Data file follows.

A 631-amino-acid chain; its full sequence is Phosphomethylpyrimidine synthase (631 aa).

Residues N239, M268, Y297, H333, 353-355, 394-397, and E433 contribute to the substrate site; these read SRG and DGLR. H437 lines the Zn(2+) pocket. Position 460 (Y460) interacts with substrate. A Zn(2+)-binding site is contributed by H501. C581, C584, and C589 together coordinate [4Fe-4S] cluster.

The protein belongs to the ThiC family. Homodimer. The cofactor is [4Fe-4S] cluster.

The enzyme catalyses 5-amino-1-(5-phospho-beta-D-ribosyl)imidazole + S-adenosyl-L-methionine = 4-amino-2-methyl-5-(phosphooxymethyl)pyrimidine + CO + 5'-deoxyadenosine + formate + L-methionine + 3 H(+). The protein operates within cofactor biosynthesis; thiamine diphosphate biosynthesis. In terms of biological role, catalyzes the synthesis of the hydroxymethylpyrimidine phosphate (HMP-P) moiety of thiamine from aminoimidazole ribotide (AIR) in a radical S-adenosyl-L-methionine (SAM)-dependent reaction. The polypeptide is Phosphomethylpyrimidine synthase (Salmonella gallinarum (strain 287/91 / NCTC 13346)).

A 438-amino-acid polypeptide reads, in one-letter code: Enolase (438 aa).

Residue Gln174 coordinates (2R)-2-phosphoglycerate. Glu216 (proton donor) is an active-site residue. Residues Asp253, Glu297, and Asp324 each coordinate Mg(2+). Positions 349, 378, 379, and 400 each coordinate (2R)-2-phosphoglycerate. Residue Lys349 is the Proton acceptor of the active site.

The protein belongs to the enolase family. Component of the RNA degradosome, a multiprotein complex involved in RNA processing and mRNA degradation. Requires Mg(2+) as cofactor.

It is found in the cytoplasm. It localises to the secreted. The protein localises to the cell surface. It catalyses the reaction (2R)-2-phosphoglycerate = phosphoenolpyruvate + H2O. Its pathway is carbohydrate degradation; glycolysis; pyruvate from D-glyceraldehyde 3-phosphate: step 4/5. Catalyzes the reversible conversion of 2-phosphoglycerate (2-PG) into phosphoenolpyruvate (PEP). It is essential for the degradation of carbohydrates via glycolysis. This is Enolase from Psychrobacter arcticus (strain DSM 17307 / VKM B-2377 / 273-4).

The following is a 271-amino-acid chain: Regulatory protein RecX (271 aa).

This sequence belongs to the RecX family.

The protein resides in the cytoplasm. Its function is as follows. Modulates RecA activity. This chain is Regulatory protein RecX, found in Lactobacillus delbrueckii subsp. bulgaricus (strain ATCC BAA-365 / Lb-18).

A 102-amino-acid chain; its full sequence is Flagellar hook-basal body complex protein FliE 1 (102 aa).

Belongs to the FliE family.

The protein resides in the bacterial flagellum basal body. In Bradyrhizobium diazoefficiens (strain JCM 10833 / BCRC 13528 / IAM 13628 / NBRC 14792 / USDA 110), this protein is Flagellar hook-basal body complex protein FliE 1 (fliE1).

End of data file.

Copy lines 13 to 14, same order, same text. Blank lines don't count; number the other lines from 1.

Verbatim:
Belongs to the FliE family.

The protein resides in the bacterial flagellum basal body. In Bradyrhizobium diazoefficiens (strain JCM 10833 / BCRC 13528 / IAM 13628 / NBRC 14792 / USDA 110), this protein is Flagellar hook-basal body complex protein FliE 1 (fliE1).